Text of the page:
Wednesday, May 12, 2010

More on language and migration: Ancient edition

Our last post was on how ancient migrations still leave traces in modern life — beyond language/dialect, but connected to it. Patterns of even more ancient migration are of course more controversial. This review of Peter Heather's new book from Discovery magazine's blog Gene Expression gives an overview of some of the controversies surrounding the Germanic Migrations.

The author objects to this point:
Many times within the text Peter Heather contends that the centuries long linguistic continuity of particular Germanic tribes … necessarily entails that the barbarians had to have brought women on their migrations.
The key is that Germanic languages clearly continued to be transmitted:
Someone with a better grasp of the details of sociolinguistics can enlighten us on the exact details of how language is transmitted, but I’m rather sure that women are not a necessary precondition for linguistic continuity.
I'll leave more detailed discussion to actual sociolinguists and historical linguists (I hope one of our contributors might actually read the book and report!), but these are interesting questions. Certainly a language can be maintained in some form under those conditions but that is typically a good situation for big restructuring — 'mixed' languages can be created, for instance. A community where the men are mostly speakers of one language and the women mostly speakers of another might be the kind of scenario that would lead to the structural differences that English shows from the rest of Germanic.

My point here is simply that somebody interested in socio-historical linguistics might want to look at Heather's book and see whether it opens the door to a fresh analysis of parts of Germanic history.

(Map from the fantastic University of Texas collection, here. Because I like old maps. Click to enlarge.)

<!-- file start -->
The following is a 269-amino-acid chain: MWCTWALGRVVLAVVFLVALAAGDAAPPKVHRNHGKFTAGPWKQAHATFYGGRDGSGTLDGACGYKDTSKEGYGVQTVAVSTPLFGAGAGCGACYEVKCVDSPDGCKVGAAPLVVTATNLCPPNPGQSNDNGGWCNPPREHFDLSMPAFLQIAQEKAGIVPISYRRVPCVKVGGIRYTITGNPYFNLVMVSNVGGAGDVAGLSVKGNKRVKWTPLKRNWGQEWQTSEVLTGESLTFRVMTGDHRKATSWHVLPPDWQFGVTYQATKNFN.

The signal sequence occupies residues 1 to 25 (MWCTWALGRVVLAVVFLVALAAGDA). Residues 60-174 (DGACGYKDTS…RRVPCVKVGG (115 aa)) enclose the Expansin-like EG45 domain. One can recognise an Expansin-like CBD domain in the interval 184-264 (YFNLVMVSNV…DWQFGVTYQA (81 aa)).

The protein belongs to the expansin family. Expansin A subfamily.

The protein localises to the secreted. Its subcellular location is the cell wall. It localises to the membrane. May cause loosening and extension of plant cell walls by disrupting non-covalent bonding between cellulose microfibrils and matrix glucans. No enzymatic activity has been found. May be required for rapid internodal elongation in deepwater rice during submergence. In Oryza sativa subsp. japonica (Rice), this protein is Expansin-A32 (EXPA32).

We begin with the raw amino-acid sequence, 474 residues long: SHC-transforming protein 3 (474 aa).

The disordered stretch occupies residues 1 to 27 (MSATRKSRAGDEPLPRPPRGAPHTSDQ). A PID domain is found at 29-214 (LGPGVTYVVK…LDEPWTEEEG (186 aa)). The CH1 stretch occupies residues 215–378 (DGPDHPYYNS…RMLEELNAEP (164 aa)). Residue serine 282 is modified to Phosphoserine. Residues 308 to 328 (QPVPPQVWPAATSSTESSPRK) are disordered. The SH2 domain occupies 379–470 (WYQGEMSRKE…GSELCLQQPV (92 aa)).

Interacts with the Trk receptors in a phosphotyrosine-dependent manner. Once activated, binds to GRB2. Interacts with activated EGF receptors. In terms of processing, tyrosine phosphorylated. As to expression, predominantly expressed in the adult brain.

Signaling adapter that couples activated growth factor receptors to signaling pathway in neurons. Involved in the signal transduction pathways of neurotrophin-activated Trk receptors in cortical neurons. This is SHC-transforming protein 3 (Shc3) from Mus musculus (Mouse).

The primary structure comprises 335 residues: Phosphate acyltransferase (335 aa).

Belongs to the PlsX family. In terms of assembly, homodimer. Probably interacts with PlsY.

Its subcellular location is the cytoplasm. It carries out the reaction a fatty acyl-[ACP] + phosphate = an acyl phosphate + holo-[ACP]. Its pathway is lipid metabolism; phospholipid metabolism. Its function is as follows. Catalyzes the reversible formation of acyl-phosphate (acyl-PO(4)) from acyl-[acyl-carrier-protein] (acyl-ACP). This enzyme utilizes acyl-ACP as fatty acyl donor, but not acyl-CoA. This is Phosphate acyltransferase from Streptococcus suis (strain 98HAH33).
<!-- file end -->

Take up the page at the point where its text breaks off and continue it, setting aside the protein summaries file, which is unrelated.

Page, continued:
lotsson said...

Before 1066, English was not very different from other Germanic languages. The Scandinavian invaders and the English seem to have understood one another, and Middle Frisian is very similar to Middle English. So when should there have been a time when men in England spoke one language and women another? The Normans brought women along, or didn't they?

Mr. Verb said...

Well, Old English does look a lot more Germanic than the modern language, but there's a whole set of works, including pretty recent stuff, arguing that English has long been very different from its cousins. See this post and others on this blog:

Again, I'll leave it to the historical and sociolinguists to comment in detail, but I think the Norman invasion is today seen as having a more limited impact than it once was.

Thanks for the comment.

lotsson said...

The Normans left a lot of words, but left the basic structure of English unchanged. Some innovations, like the -ing forms of verbs, came later. It is, I agree, an interesting theory that English was spoken in Britain before the Anglo-Saxon invasion, and that might explain the well-known fact that there are hardly any Celtic place names in England - but the theory is still hard to prove, or disprove.

Joe said...

OK, I'll try to read the Heather book and post something about it. It will be a while, though, so stay tuned.

Lotsson raises good questions. I think it's clear that the basic structure of English DOES differ in pretty important ways from the rest of Germanic. John McWhorter's paper in Diachronica, called "What happened to English?" catalogs a pretty bit set of features.

lotsson said...

My initial comment dealt only with the suggestion that language changes because men (conquerors) speak one language and women (locals) speak another. I am not arguing against the suggestion that English has changed a lot, compared to other Germanic languages, but only that the changes in English seem to have taken place in times when the population was quite stable and free from conquerors.

Mr. Verb said...

Right. Just to be really clear, the disagreement is not with Team Verb, but with scholars who have written about this stuff. Don't Thomason & Kaufmann 1988 attribute a lot of big changes in English to the Norse invasions? Those would have been specifically groups of met without many women along.